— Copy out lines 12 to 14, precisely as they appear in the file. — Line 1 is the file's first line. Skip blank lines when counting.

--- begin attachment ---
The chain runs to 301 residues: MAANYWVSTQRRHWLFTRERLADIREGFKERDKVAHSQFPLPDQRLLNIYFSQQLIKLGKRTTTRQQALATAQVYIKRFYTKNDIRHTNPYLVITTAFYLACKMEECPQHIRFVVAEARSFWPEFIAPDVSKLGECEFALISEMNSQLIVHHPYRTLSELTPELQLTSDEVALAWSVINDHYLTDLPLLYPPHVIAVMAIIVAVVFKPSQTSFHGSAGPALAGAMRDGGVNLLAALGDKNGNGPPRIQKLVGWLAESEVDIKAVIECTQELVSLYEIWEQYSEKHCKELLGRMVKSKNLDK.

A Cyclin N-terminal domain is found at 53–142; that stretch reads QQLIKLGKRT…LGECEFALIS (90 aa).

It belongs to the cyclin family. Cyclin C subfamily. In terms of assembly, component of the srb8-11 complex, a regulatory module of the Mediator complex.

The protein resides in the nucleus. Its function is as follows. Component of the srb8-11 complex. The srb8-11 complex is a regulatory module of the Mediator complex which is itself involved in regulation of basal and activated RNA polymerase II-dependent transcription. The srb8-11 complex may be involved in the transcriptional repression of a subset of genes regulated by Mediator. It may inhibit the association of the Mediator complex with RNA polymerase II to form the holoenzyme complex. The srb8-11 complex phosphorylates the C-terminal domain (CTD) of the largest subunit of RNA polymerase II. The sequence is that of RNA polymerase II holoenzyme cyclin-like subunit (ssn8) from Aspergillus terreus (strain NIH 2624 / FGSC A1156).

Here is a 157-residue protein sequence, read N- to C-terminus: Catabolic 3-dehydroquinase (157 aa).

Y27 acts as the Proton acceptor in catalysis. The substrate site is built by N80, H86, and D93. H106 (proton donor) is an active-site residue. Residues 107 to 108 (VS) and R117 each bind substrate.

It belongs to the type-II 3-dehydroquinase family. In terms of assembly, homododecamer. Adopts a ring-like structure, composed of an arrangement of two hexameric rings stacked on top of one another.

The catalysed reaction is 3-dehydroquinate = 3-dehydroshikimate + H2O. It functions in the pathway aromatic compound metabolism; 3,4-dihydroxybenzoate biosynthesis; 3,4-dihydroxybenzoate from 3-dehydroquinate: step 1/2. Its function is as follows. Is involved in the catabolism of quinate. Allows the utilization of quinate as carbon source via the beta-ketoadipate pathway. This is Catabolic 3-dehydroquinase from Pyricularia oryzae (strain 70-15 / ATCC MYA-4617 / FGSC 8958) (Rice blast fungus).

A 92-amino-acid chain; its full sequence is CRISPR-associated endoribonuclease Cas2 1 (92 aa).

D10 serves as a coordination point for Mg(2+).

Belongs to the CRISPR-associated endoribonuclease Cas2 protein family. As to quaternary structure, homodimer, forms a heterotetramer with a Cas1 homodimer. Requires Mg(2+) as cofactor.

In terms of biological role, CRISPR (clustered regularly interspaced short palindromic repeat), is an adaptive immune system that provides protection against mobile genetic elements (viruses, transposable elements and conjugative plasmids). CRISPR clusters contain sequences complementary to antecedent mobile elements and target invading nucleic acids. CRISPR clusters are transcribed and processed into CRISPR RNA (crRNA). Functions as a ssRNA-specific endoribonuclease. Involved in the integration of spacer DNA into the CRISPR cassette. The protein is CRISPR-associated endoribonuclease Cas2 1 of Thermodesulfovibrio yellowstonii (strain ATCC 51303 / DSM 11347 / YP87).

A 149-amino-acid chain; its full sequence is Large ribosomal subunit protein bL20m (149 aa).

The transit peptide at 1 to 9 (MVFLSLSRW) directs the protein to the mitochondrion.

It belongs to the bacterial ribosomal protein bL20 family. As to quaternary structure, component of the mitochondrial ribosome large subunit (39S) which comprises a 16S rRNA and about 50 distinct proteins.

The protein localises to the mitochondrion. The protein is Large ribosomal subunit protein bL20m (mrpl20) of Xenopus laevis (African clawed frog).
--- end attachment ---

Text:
In terms of biological role, CRISPR (clustered regularly interspaced short palindromic repeat), is an adaptive immune system that provides protection against mobile genetic elements (viruses, transposable elements and conjugative plasmids). CRISPR clusters contain sequences complementary to antecedent mobile elements and target invading nucleic acids. CRISPR clusters are transcribed and processed into CRISPR RNA (crRNA). Functions as a ssRNA-specific endoribonuclease. Involved in the integration of spacer DNA into the CRISPR cassette. The protein is CRISPR-associated endoribonuclease Cas2 1 of Thermodesulfovibrio yellowstonii (strain ATCC 51303 / DSM 11347 / YP87).

A 149-amino-acid chain; its full sequence is Large ribosomal subunit protein bL20m (149 aa).

The transit peptide at 1 to 9 (MVFLSLSRW) directs the protein to the mitochondrion.